The history of phonography and early sound recording has been established as an interdisciplinary research field for scholars from history, media studies and musicology for some time. More recently, this field has also moved towards questions of global history and postcolonial theory, since the recording industry has been operating on a global level from the beginning. The new collective volume edited by Elodie A. Roy and Eva Moreda Rodríguez, Phonographic Encounters. Mapping Transnational Cultures of Sound, 1890–1945, is a welcome addition to this particular area of the research field. In contrast to some strands of the recent literature, the authors of Phonographic Encounters depart from lesser-known starting points, in order to move “beyond Western-centric narratives of early phonography” (p. I). At first sight, this promise is kept. Only one of the twelve chapters is entirely focused on one of the big European metropoles: Thomas Henry’s chapter on record sellers in Paris. However, still eight of the twelve chapters deal with examples from Europe or North America. Thus, rather than leaving the West behind, one of the achievements of Phonographic Encounters is to decenter the West itself, and thereby to decenter the existing narratives of early phonography. This is taking place on the geographical level, on the level of the main protagonists and on the level of the recording technology itself.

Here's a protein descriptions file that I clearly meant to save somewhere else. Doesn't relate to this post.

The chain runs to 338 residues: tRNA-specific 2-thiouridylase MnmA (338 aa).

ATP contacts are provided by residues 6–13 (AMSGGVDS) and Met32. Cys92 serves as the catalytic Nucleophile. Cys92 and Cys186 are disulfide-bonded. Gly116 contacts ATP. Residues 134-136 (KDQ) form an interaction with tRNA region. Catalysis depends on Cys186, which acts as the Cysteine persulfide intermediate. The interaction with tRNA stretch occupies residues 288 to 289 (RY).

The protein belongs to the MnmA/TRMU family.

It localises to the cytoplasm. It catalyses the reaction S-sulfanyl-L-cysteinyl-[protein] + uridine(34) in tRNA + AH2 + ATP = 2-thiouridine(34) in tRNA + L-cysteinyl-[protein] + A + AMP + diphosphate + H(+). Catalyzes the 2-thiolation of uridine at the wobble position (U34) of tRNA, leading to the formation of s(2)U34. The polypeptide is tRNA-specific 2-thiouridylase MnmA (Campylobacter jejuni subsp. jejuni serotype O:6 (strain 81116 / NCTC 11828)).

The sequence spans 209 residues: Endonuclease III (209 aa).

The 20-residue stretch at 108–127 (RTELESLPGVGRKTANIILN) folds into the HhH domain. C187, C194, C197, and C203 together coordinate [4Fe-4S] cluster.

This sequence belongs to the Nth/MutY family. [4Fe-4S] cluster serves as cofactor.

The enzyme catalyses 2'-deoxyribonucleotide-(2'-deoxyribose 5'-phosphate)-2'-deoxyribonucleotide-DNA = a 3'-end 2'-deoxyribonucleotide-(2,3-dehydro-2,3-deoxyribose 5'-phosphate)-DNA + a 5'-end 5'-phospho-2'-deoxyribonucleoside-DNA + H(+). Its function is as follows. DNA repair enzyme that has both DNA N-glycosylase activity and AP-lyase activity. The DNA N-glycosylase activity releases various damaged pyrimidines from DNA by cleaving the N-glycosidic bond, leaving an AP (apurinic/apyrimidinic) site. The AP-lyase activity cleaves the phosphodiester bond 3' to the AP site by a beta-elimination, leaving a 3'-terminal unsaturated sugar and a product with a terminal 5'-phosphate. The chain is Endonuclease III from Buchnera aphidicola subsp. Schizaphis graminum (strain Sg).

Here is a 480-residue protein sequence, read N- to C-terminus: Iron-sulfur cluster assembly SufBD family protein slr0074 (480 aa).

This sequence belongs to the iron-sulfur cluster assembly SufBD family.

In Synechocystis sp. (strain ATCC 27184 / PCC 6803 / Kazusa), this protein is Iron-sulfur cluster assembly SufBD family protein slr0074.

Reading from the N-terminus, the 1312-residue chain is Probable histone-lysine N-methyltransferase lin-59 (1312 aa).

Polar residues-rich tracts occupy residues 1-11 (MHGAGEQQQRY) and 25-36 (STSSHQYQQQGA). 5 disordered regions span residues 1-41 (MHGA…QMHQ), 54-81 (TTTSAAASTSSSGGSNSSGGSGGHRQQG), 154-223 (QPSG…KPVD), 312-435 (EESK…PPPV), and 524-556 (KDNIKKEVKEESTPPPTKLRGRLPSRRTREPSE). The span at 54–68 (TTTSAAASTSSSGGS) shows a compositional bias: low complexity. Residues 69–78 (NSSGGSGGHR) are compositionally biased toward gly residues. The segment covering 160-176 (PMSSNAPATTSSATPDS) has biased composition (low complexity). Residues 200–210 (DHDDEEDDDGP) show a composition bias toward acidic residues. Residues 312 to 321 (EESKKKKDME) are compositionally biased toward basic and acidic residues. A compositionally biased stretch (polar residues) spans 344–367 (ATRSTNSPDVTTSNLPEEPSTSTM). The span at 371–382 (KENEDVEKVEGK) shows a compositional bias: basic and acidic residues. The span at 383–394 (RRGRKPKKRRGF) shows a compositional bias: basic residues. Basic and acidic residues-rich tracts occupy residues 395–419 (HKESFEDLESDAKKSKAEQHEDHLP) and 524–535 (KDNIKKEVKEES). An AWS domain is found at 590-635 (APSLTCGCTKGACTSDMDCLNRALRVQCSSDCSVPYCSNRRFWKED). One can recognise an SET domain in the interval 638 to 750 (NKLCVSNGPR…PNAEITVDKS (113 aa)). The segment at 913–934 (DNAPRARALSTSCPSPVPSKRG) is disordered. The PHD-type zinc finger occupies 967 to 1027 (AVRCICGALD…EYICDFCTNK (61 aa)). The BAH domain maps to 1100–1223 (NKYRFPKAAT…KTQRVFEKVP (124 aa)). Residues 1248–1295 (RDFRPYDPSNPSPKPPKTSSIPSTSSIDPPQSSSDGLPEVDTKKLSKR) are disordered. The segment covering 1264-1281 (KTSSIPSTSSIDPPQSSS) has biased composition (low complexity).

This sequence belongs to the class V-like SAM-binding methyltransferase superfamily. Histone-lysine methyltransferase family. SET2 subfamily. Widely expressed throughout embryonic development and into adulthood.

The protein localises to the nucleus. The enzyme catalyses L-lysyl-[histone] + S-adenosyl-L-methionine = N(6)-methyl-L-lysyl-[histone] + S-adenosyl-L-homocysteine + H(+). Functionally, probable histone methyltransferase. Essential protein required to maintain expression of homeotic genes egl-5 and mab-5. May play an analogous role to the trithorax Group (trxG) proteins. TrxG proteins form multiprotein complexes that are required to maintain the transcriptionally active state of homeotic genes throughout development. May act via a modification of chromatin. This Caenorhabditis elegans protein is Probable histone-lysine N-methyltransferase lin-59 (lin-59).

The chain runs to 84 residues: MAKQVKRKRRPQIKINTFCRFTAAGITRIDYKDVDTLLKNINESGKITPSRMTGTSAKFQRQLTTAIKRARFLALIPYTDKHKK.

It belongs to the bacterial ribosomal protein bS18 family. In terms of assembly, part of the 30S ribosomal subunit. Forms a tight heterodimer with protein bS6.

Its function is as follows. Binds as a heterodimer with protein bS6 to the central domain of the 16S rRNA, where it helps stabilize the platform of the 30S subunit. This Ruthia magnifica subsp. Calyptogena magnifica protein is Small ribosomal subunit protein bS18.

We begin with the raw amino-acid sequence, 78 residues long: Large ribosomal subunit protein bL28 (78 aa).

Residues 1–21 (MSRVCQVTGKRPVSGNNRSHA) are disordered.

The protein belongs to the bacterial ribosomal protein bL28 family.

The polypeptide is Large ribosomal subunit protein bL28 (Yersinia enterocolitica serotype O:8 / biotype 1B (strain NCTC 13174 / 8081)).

On the level of geography, it is especially interesting to have case studies of early phonography in smaller European countries like Portugal (by João Silva) or Sweden (by Ulrik Volgsten), or larger, but still somewhat “peripheral” countries like Italy (by Benedetta Zucconi), Spain (by Eva Moreda Rodríguez) and Russia (by Karina Zybina). It brings to mind that, when we speak of eurocentrism, we are most often thinking of Great Britain, France, and Germany. But Europe itself is quite diverse and there are dynamics of center and periphery at work within Europe, as well as within the different European countries. This is particularly obvious for instance in Italy with the industrialized north and the rural south. These regional differences also play themselves out when it comes to the immigrant communities in the United States. As Siel Agugli shows in his chapter on Italian record shops in Philadelphia, the “transnational identity” that the Italian community of Philadelphia developed with the help of the phonograph also had a regional dimension to it through the “repertoires in dialects that reinforced or redefined cultural ties with specific regions in Italy” (p. 232). Similarly, the British settlers in Australia could use the phonograph to keep their cultural ties with Britain and to spread “British sonic preferences” (p. 71) in the colony, as Henry Reese shows in his chapter on settler colonial soundscapes in Australia. Interestingly, the only maps reproduced in the book are the city maps of Philadelphia in Agugli’s chapter. Maybe some of the other chapters would also have benefited from similar illustrations. But even without the actual maps, the collection as a whole is aptly subtitled “mapping transnational cultures of sound”, because the chapters do a very good job at taking the reader to and through local, national and global spaces. This zooming in and zooming out and the changing of different geographical scales is part of the decentering of a single narrative.